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post #3 of (permalink) Old 07-23-2015, 10:07 AM
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I carry them every time I go hiking in the mountains, even if it's a short easy trail. Weather can be unpredictable and it's not hard to turn an ankle on any trail.
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post #4 of (permalink) Old 07-23-2015, 12:33 PM
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Good equipment summary on the NSR site.

I usually carry all of the items, except for a shelter/tarp. I do carry a minimal thickness space blanket, even though it's not much protection.

Sometimes I make a judgment call. More gear vs being able to travel faster/lighter. Extra clothes add bulk but not that much weight. What usually weighs you down are things like crampons, ice axe, poles, and water weight.
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post #5 of (permalink) Old 09-01-2015, 03:15 PM
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At NO point do I ever ever set foot without the 10 essentials as outlined in the latest of the Freedom of the Hills. Those essentials remain in my pack and are not removed. I know of too many horror stories of people just going for the proverbial walk and getting into trouble beyond belief.
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post #6 of (permalink) Old 09-01-2015, 06:38 PM
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Steventy's reply, along with everyone else's, is bang on. The classic '10 essentials' is a good starting point, but you have to combine that with your own judgement according to your personal situation (for example, http://www.ashikaparsad.com/2015/06/...e-backcountry/), your research re what you're going to be dealing with on the particular trail/hike you've chosen, etc. Personally, I carry everything, with my own modifications, on pretty much every outting.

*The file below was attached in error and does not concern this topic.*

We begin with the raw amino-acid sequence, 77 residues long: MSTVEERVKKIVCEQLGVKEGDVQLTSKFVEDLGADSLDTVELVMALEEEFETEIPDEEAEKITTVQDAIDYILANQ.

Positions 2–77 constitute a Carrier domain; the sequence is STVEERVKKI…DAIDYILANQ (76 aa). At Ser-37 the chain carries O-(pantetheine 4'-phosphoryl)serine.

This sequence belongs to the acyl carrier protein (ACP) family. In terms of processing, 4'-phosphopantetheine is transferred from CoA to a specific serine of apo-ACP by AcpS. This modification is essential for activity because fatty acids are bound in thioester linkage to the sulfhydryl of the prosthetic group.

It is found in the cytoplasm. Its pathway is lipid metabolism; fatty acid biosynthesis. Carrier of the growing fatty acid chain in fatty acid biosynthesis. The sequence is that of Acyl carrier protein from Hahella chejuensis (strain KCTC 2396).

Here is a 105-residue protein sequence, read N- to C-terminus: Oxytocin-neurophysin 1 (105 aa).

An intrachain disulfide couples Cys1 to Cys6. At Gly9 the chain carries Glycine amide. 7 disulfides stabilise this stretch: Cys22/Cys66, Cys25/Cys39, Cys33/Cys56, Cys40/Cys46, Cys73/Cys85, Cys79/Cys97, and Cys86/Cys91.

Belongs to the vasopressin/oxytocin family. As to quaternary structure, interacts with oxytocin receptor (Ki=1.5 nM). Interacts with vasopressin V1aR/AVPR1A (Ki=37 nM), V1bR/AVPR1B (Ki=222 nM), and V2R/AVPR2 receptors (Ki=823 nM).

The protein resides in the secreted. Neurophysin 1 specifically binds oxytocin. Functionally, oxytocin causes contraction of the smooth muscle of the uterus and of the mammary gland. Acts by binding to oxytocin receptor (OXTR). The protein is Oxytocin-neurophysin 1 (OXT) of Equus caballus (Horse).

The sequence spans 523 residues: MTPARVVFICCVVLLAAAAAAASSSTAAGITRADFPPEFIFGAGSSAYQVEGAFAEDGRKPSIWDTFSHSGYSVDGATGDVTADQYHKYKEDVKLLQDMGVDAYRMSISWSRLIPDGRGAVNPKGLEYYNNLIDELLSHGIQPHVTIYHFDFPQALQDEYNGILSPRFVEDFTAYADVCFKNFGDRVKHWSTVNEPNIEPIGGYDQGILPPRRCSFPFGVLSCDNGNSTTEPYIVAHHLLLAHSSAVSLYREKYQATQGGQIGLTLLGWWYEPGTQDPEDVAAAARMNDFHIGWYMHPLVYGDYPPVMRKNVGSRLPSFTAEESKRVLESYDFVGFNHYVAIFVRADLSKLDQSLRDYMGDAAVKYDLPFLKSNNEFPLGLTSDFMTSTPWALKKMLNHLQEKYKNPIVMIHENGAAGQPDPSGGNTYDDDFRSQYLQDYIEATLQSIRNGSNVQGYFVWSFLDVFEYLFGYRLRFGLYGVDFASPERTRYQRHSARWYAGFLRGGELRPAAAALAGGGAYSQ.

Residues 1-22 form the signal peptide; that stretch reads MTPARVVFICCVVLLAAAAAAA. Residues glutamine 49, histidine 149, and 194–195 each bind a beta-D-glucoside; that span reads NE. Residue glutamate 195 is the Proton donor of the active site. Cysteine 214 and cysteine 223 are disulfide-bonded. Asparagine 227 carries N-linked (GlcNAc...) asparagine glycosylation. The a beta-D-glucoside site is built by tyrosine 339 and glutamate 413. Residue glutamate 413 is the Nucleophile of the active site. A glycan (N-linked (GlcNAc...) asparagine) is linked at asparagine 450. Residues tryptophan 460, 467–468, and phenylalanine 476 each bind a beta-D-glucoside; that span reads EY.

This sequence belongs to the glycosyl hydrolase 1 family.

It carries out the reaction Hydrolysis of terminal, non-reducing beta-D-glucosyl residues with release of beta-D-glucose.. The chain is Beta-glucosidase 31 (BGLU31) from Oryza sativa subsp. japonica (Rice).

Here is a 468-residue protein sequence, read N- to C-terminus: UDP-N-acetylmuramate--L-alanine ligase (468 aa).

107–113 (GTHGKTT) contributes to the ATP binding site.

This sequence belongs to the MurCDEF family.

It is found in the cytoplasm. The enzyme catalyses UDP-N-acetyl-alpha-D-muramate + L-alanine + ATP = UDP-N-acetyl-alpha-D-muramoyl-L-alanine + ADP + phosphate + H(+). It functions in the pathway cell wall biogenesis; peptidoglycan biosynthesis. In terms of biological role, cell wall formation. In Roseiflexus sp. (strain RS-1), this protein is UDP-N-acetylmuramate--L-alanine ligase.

And re shelters/emergency blankets, I always carry something a bit more beefy (http://www.mec.ca/product/5028-797/b...-sleeping-bag/) but that's more personal choice/risk tolerance flowing from what I've seen.

-Ryan
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post #7 of (permalink) Old 09-01-2015, 06:38 PM
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I second Guntis re the NSR list ^. I learned the hard way to carry the essentials. No one ever plans to have a bad day in the mountains. Unfortunately, bad weather, a wrong turn, or unexpected injury can turn an easy day into an extended emergency.
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post #8 of (permalink) Old 09-01-2015, 06:43 PM
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Quote:
Originally Posted by Ryan.in.yaletown View Post
Steventy's reply, along with everyone else's, is bang on. The classic '10 essentials' is a good starting point, but you have to combine that with your own judgement according to your personal situation (for example, http://www.ashikaparsad.com/2015/06/...e-backcountry/), your research re what you're going to be dealing with on the particular trail/hike you've chosen, etc. Personally, I carry everything, with my own modifications, on pretty much every outting.